My Visit to the U.S. Naval Academy
I feel very fortunate to have the opportunity to give presentations on values-based leadership to companies, colleges and universities, associations, and various other groups on a weekly basis. I once mentioned to a colleague that it feels like a trifecta: (1) I have the opportunity to have a small impact on the next generation of leaders (2) I have the chance to represent the Kellogg School of Management as I travel around the world and (3) I get to raise funds for the One Acre Fund (www.oneacrefund.org) through speaking fees and proceeds from sales of my leadership book, “From Values To Action”. My colleague teased me that it wasn’t a “trifecta” but in fact a “FOUR-fecta” because (4) I LOVE presenting to all of these groups. One of the things I think is fantastic about teaching is that until I can explain something clearly to a group of individuals, I really don’t understand it myself. I have discovered that one truly learns when you have to teach and present to others.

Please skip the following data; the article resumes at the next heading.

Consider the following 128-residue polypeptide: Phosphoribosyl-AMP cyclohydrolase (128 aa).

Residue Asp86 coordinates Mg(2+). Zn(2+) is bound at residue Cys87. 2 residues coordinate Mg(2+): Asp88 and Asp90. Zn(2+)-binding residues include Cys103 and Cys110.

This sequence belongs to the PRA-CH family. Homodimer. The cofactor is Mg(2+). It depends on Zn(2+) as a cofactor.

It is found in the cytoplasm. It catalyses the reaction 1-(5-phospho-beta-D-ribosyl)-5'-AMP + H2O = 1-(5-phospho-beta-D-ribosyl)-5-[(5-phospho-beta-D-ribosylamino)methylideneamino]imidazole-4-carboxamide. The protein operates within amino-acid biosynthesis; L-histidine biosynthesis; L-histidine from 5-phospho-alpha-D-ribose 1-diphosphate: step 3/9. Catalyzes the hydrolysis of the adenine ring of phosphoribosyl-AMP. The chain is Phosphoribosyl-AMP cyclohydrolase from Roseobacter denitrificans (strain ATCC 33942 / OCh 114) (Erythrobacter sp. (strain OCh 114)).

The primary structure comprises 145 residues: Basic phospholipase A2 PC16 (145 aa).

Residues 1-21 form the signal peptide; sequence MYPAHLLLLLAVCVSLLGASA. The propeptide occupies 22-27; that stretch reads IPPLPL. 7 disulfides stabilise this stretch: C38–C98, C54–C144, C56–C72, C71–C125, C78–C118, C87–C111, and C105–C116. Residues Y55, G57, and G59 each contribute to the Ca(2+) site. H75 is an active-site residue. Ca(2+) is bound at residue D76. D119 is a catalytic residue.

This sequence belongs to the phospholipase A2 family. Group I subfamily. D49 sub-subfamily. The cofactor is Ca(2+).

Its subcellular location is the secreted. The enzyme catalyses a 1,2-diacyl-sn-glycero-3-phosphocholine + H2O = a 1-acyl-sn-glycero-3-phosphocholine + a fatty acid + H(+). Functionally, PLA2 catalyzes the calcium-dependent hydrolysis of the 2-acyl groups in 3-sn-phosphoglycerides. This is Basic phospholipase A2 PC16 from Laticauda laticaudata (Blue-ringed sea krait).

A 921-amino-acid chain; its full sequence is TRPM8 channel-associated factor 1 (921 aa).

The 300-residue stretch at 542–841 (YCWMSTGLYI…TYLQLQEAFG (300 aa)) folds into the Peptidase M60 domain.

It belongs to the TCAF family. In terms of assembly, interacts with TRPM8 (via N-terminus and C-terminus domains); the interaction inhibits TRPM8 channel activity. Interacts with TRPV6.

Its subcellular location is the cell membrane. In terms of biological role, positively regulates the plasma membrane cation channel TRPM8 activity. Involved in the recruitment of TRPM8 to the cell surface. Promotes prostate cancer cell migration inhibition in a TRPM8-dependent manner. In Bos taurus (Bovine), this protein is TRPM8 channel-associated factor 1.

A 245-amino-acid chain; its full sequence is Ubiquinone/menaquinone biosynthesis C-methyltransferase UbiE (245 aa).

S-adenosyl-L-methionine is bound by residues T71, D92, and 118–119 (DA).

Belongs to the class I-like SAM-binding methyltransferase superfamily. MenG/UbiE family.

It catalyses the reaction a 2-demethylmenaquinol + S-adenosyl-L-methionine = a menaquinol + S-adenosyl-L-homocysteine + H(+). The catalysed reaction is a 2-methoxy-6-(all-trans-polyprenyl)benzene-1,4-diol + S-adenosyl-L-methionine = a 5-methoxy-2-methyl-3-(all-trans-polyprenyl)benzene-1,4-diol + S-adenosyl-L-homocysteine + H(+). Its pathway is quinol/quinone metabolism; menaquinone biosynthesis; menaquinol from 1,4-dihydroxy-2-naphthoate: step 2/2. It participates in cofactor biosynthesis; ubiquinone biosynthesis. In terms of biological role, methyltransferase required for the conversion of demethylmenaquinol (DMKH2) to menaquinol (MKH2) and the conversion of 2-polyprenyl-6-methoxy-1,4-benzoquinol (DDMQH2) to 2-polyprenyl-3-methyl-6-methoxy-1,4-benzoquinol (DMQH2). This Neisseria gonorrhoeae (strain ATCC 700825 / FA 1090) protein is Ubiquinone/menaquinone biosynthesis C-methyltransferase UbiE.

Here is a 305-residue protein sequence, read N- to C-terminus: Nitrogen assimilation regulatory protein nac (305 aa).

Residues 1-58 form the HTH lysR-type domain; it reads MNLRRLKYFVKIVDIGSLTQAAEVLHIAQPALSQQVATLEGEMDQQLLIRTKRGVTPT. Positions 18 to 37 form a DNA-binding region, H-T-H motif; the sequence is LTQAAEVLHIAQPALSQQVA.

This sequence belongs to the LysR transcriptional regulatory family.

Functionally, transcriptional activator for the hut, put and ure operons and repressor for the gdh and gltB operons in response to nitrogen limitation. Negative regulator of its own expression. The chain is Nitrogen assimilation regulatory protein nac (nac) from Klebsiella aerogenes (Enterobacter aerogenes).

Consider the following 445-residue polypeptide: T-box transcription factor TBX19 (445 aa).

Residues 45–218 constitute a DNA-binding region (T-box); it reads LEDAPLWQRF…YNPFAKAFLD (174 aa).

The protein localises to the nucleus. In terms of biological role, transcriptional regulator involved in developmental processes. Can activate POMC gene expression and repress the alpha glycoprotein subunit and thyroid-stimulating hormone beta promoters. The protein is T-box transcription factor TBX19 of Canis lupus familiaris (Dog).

In addition, some of my talks give me the opportunity to meet some really amazing groups of people. Last week, for instance, I had the distinct honor of spending half a day with first-class midshipmen at the U.S. Naval Academy in Annapolis, Maryland. It really was a fantastic experience. The dedication of these young men and women to their country and to making the world a better place was very inspiring. It was fantastic to engage these midshipmen in discussing leadership skills, values, and “doing the right thing” as they grappled with various ethical dilemmas as part of the “Capstone Moral Leadership Seminar”.
I copied down a quote from the seminar attributed to General Edward C. Meyer, former Army Chief of Staff so that I could share it with my Kellogg students:
“Just as the diamond requires three properties for its formation—carbon, heat, and pressure—successful leaders require the interaction of three properties—character, knowledge, and application. Like carbon to the diamond, character is the basic quality of the leader . . . But as carbon alone does not create a diamond, neither can character alone create a leader. The diamond needs heat. Man needs knowledge, study, and preparation . . . The third property, pressure—acting in conjunction with carbon and heat—forms the diamond. Similarly, one’s character, attended by knowledge, blooms through application to produce a leader.”
I hope everyone has a great week!